From trade war to currency war? Will RM suffer?

Risk assets and oil prices may be hit, taking down currencies of commodity producing countries, especially the Russian ruble, Colombian peso and ringgit, according to Bloomberg.

MARKETS seem bolder these days, but investors are alert to a potential currency war.

With President Donald Trump lamenting the strength of the dollar and the yuan plunging to 6.80 per dollar for the first time in a year, market players are watching for any potential impact on financial markets.

Risk assets and oil prices may be hit, taking down currencies of commodity producing countries, especially the Russian ruble, Colombian peso and ringgit, according to Bloomberg.

The rest of Asia could come under pressure although central banks may initially try to intervene to stem currency weakness.

Two key events will be closely watched: whether China will attempt to stabilise the yuan at current levels, and whether the Fed will heed Trump’s complaint on its rate hike path.

US Treasury Secretary Steven Mnuchin said Trump’s comments on the dollar and the Fed’s rate hikes were not aimed “in any way, to put pressure on the Fed” to keep low rates.

The dollar had dipped after Trump’s comments; it is still 5% higher than the time when steel and aluminium tariffs were imposed.

“It is more of how a country defends outflows. China is within its rights to defend its currency less aggressively, which may not sit well with Trump, in the short term.

“In the medium term, US rate hikes will likely stop, leading to improved sentiment in emerging markets (EMs) and stronger Asian currencies,” said Hor Kwok Wai, chief operating officer, global markets, Hong Leong Bank.

The Fed is regarded to be independent; any slowdown in its raising of rates, at this juncture, may be too late.

“The damage is already done. The raging dollar will likely come to a halt late in the year when inflationary pressures are being felt and higher rates needed.

“A steep slowdown may then occur,” said Pong Teng Siew, head of research, Inter-Pacific Securities.

US tax cuts that boost spending and imposition of tariffs are, among factors, causing inflation that needs to be curbed via higher rates, which leads to a strong (and less competitive) dollar and higher borrowing costs (affecting high US debt levels).

Tariff impact that is seen to be denting growth may stall the Fed’s rate hike path. Trump believes he has ammunition, with stockmarket gains since his election (the S&P500 is up 31%), to wage a trade war.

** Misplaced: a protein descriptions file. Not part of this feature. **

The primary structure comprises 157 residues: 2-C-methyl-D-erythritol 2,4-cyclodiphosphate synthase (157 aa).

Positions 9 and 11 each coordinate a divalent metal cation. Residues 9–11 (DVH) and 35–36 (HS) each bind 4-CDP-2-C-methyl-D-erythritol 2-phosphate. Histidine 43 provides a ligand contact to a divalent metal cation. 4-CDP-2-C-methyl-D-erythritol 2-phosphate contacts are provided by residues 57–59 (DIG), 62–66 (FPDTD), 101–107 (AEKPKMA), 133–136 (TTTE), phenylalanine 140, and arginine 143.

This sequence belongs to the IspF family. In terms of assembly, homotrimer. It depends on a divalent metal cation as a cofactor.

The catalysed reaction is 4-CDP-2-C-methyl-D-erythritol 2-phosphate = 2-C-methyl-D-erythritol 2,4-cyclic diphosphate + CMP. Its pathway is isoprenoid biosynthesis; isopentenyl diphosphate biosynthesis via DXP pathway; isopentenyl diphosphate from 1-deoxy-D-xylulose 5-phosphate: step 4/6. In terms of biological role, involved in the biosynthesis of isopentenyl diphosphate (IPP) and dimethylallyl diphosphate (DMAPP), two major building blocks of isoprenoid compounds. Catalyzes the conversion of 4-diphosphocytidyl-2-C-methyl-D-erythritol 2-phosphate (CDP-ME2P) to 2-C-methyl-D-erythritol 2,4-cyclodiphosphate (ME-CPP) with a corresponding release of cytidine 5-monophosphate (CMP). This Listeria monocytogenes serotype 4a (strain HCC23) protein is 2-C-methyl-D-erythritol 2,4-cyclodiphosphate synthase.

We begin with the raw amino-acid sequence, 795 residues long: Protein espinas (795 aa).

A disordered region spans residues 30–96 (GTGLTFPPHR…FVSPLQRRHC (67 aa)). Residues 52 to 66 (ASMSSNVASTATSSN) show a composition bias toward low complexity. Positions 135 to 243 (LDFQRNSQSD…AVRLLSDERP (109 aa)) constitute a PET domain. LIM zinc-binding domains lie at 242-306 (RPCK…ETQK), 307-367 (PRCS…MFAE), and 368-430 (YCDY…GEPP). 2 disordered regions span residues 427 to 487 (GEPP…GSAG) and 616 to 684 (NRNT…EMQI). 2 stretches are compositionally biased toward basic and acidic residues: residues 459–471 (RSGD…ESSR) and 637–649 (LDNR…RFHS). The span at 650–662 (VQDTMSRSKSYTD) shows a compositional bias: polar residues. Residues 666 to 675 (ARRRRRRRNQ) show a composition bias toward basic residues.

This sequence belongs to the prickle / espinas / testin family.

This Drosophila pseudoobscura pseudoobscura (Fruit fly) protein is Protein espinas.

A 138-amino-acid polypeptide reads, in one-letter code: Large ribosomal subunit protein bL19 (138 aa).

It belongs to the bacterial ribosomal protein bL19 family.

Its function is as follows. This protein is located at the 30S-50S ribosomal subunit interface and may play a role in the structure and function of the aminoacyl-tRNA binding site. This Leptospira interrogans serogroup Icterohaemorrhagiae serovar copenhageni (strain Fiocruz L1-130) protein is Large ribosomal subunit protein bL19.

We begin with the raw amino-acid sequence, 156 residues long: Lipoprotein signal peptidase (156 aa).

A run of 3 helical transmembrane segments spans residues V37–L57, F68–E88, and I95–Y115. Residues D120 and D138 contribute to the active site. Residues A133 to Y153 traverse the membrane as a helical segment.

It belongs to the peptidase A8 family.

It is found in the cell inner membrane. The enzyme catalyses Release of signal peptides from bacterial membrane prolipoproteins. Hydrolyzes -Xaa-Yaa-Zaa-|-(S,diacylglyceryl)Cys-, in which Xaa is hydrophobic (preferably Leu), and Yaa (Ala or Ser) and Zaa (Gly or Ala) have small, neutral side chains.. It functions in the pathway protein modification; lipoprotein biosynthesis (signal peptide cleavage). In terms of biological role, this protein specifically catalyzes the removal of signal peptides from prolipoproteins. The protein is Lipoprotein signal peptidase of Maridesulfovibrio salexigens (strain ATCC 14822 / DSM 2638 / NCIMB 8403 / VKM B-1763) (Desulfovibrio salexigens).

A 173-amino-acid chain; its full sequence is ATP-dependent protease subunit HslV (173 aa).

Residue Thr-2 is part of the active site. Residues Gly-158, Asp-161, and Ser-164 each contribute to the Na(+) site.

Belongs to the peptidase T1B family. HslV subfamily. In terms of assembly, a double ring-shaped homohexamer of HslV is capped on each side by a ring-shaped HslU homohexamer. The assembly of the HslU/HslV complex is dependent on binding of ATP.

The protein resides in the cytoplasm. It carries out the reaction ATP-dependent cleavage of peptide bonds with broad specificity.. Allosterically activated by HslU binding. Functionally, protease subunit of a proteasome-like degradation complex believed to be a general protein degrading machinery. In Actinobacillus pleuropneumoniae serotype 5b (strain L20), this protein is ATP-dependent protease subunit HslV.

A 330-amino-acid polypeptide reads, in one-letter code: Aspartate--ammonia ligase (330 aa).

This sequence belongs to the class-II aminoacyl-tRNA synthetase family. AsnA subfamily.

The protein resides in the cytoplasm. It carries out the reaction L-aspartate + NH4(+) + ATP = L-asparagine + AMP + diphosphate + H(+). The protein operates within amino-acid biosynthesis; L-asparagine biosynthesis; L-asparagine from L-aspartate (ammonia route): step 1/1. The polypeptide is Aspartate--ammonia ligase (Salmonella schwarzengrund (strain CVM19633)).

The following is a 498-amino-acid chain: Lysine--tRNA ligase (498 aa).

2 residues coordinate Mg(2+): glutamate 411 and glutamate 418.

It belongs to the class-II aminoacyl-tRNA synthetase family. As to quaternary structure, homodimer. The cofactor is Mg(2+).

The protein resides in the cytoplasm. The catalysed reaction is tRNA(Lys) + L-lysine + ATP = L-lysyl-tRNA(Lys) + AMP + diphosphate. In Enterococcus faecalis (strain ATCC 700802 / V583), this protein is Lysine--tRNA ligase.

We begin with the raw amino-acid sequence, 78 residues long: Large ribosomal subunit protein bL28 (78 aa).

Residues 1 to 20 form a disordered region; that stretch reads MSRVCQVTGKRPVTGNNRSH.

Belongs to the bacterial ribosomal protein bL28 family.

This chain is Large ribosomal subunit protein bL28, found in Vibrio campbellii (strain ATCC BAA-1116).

So will that trade war drag on?

“That the US economic expansion remains intact will provide the leeway for the Fed to continue with its rate hikes.

“It may have to slow down the pace of rate hikes if the trade war worsens, but inflation watch remains a priority,” said Lee Heng Guie, executive director, Socio Economic Research Centre.

Minimal impact, so far, from the trade war may have emboldened US markets but Asian markets may still have to be mindful.

“Asian markets should not be under the illusion that it can be business as usual. Outflows from EMs related to the Fed rate hikes is temporary; outflows that may occur from a supply chain pivot away from China, and by implication, South East Asia, may be far more serious, eventually,” said Pong.

In view of US tariffs affecting imports from China, supply chains from Asia that are currently involved in the export of parts and components to China, may need to be overhauled for a re-routing to other destinations.

“Not many countries can take up where China has left off. It does not look like India will be able to take up this challenge in the foreseeable future.

“There will be a lot of upheaval; most of the affected companies are in the technology sector,” said Pong.

“If the trade war worsens, there could be supply chain adjustments in our electrical components sector. Bursa Malaysia looks more optimistic now; we are starting to see some support from local funds,” said Ching Weng Jin, head of research, Public Investment Bank.

Last year, net inflows amounted to RM10.8bil; year-to-date, outflows have hit RM8bil.

Internally, investors are awaiting concrete growth initiatives, which may be announced in the October mid-term review of the 11th Malaysia Plan.

On the trade war front, the tone may have improved as “China’s response to US trade threats is not as abrasive as before,” said Ching.

Second quarter earnings will be the key driver for Bursa Malaysia in the short term.

“Decent US economic data still suggests healthy growth where Asia may ultimately benefit. Investors are still assessing the impact of the trade war on earnings,” said Danny Wong, CEO, Areca Capital.

Economic slowdown and withdrawal of global liquidity are also of concern, said Vincent Khoo, head of research, UOB Kay Hian.

Columnist Yap Leng Kuen cautions against policymakers with insufficient knowledge of economics.



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